The ban cuts off a huge future market from e-cigarette makers at a time when the number of people smoking worldwide is declining. It could dash the expansion plans of companies such as Juul Labs and Philip Morris International in the country.
"These novel products come with attractive appearances and multiple flavours and their use has increased exponentially and acquired epidemic proportions in developed countries, especially among youth and children," India's health ministry said.
The ban also covers the production, import and advertising of e-cigarettes - but not the use of them. It comes at a time when vaping is facing increased scrutiny in other countries.
The United States last week announced plans to remove flavoured e-cigarettes from stores, warning that sweet flavours had drawn millions of children into nicotine addiction.
The Indian prohibition will be imposed through an executive order and will include jail terms of up to three years for offenders.
India has 106 million adult smokers, second only to China in the world, making it a lucrative market for companies making vaping products such as US-based Juul and Philip Morris, which manufactures a heat-not-burn tobacco device.
The ban was announced by Finance Minister Nirmala Sitharaman at a news conference, where she showed various types of products to the media, including a Juul vaping device, which resembles a USB flash drive.
Juul had plans to launch its e-cigarette in India and has hired several senior executives in recent months. Philip Morris also has plans to launch its heat-not-burn smoking device in India, Reuters has reported.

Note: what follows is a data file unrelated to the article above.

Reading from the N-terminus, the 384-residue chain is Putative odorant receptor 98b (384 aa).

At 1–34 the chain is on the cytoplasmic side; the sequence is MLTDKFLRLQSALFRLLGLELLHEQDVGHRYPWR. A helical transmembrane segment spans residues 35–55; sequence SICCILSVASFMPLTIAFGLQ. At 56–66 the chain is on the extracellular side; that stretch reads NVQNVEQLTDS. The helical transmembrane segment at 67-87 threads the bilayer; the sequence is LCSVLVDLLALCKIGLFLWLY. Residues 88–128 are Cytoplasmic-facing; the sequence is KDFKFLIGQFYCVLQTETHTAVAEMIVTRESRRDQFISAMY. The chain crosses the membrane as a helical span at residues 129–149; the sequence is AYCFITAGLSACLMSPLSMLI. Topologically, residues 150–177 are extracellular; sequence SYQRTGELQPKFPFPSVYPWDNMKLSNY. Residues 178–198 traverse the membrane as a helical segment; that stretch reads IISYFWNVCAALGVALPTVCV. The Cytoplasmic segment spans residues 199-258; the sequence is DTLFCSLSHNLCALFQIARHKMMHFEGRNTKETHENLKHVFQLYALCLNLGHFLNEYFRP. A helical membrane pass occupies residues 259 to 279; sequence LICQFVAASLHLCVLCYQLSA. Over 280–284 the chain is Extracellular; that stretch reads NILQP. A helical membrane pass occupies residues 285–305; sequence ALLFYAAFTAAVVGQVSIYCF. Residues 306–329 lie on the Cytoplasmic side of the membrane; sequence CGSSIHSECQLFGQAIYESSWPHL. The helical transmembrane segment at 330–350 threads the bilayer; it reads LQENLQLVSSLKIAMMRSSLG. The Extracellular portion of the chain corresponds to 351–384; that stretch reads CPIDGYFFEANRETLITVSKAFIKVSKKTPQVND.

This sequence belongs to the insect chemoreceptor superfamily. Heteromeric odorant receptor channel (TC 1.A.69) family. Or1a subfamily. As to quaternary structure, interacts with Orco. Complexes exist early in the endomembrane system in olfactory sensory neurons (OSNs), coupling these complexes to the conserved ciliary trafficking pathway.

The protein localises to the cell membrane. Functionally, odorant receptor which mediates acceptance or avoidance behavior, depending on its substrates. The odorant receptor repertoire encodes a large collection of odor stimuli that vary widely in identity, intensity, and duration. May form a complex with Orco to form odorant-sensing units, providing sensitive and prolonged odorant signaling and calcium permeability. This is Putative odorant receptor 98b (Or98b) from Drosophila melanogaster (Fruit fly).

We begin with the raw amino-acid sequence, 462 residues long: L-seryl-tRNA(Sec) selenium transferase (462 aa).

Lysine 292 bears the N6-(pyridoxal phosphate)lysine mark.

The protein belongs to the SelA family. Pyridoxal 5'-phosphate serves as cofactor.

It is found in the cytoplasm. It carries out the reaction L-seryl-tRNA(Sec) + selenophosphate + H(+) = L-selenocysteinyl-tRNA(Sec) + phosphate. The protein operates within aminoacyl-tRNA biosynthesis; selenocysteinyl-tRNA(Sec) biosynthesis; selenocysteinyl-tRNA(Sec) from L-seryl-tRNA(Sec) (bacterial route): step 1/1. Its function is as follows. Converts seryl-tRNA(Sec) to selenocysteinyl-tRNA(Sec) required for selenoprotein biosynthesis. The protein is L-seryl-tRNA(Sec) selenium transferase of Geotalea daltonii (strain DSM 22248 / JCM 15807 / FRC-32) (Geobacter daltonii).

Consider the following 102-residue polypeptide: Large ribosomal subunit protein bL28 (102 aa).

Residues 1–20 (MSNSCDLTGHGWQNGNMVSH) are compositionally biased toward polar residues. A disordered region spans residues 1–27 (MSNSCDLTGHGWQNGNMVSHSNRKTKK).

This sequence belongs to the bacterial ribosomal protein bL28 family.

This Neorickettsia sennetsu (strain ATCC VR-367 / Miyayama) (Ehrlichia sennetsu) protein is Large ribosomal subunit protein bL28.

A spokeswoman for Juul in India declined to comment. Philip Morris did not respond to a request for comment.
Juul, in which tobacco giant Altria group owns a 35% stake, is already facing government scrutiny in its home market and elsewhere. In China, Juul said on Tuesday its products were not currently available on e-commerce websites, days after it entered the market.
Advocates for e-cigarettes say vaping, which usually involves inhaling a vapour formed from heating up a liquid containing nicotine, is far less harmful than smoking tobacco.
But many tobacco-control activists are opposed to the devices, saying they could lead to nicotine addiction and push people towards consuming tobacco.
More than 900,000 people die each year due to tobacco-related illnesses in India, home to about 1.3 billion people.
The Association of Vapers India, an organisation that represents e-cigarette users across the country, attacked the government's decision, saying it would deprive millions of smokers of a safer solution to cut back on smoking.